Appendix 2

Test 1
devx file is installed when the command-line interface displays:
# cc
		cc: no input files

Test 2
Save the following as test.c
If using Geany, set it to C and test compile first
/* Example C program */

int main()

{ int i;
for (i = 0; i < 50000; i++)
printf ("%d",i);
printf (" Puppy is Great\n");
return 0;

gcc test.c -o test && ./test

Appendix 3

Compiling is the process by which a program written in a human readable format is converted to a computer executable format. Programs can be written in assembly language, which is almost "perfect" in the eyes of a computer, very close to binary code.

lda 02
sta #c000
lda #c001
cmp #c000
bne d000

But this is difficult to understand, in C it might look like this:
if (a != b){

This is easier to understand (high level language), a simple comparison of two numbers, and depending on the result (if they are different), a sub-program is executed. As computers do not understand "if" and don't have variables (C) but only a stack (assembler), the code must be translated from C to assembler or even better directly to binary code (assembler itself is not binary, but a very simple form of a "high level language" very close to binary code). This translation is "compiling". If you open the resulting "code" in a hex editor, you will only see binary code, values from 0 to 255 "wildly mixed".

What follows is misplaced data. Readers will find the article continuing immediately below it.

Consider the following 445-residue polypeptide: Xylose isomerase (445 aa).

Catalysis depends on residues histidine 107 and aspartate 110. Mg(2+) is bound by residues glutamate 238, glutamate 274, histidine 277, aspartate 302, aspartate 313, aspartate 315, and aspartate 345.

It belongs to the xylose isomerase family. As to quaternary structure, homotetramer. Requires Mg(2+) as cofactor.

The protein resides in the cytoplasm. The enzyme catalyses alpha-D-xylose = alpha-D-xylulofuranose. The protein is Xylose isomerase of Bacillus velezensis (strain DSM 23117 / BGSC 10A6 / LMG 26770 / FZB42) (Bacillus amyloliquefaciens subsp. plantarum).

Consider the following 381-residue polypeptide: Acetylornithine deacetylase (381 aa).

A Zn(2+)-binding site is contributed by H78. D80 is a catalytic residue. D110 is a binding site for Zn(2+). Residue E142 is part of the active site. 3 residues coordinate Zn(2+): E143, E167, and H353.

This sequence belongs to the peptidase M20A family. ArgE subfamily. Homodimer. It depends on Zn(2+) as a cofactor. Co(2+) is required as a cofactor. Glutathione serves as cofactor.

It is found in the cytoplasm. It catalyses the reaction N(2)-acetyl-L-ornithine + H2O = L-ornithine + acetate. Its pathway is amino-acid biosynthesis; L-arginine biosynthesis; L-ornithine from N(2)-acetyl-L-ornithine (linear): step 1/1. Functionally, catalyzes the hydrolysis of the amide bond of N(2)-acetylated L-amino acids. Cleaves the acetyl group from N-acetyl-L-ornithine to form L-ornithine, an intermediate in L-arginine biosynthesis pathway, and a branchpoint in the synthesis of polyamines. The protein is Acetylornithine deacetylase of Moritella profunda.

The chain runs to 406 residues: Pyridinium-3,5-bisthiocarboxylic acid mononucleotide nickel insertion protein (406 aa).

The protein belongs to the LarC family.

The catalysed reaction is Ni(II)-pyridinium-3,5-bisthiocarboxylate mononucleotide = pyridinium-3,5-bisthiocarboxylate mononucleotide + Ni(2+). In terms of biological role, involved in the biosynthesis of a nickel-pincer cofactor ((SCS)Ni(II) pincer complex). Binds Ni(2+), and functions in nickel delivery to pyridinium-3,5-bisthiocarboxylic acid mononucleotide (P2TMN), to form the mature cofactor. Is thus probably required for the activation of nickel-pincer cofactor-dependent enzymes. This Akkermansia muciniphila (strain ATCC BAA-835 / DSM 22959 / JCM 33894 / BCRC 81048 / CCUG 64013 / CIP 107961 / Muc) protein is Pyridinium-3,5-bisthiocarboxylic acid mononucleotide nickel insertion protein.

Appendix 4

-O2 option: smaller binary, faster to load from disk, less RAM usage, better cache usage in systems with moderate processor cache, higher reliability.
-O3 option: slight to moderate speed increase for some applications, higher memory (RAM, cache and disk) usage, longer load times from disk, very occasional problems with compilation; expect less than 1% improvement in *overall* execution speed. It could possibly make faster code but the applications that benefit from it are very few, usually image and video decoders and such. However the side effects, like larger binary size, affects everything. Larger binaries use more memory, load slower, cause more disc I/O, etc. So compiling a system with -O3 will have the effect that a few applications run slightly faster at the expense of the rest of the system running slightly slower and becoming less responsive. Linux caches regularly used programs and files in RAM (that's the "cache" part when you run free -m on the command line), so the program may only need loading from the hard disk once (depending on the program and computer usage). Therefore this is less of a problem on systems with large amounts of RAM. A large CPU cache also helps as it is better suited to larger binaries, so you are more likely to see some sort of speed up. So if you have a high end system, you will suffer less from the problems associated with -O3.